It was a beautiful day in the early summer when I went down to let my two golden retrievers out to the yard. I had rained at night, and the air was crisp and fresh. In the back of our yard, we had six big Cedar trees that provided us with the sense of being in the woods. In addition to providing us with shade, they housed a number of creatures. These creatures provided entertainment for our family. One of the inhabitants was a family of Stellar Jays. We had watched them build their nest early in the Spring, had waited eagerly in anticipation of the little baby birds, and had been serenaded by their songs early every morning.
What I didn’t know when I opened the door to let the dogs out was that the Stellar Jay family had decided that this was the day that junior would learn to fly. Junior didn’t look very junior anymore, in fact, he was now larger and louder than either of his parents, who faithfully spent the day feeding him and nurturing him in preparation for this grand day. The day he would fly! Except that he didn’t fly, he jumped off the nest and landed right in the middle of the yard, only to be spotted by my golden retriever who immediately moved to do what she was bred to do – to retrieve the bird who lay helplessly and loudly on the ground. This all happened within seconds, the door opened, junior jumped and fell, the dog ran and retrieved, and a whole racket of sound of screaming from junior, his parents and from me took over the yard!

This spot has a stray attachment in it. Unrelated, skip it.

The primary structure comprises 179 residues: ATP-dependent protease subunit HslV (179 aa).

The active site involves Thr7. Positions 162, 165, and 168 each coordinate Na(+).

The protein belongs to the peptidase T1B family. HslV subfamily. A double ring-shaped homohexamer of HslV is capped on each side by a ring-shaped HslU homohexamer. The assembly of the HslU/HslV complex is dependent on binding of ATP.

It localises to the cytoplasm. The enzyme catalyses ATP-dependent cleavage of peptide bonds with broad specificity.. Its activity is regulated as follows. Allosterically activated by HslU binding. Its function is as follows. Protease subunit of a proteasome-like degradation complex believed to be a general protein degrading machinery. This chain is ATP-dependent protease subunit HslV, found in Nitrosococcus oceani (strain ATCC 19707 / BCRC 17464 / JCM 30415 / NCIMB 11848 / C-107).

Thankfully, my golden retriever had learned to do my bidding, so she immediately dropped junior on command, and came back into the house as told. My heart was pounding, as I quickly moved over to the window, wondering if junior would survive this ordeal. After loud screaming, and checking, junior was coaxed back on to the tree where he spent the rest of his day jumping (flying?) from branch to branch.
When I look at my teenage children, I can’t help but think of junior. They are large, loud, and very confident. They assure me that they can fly, but I know that my job is not over yet, that I need to still hold on them as they practice from branch to branch until they really become viable and are able to fly!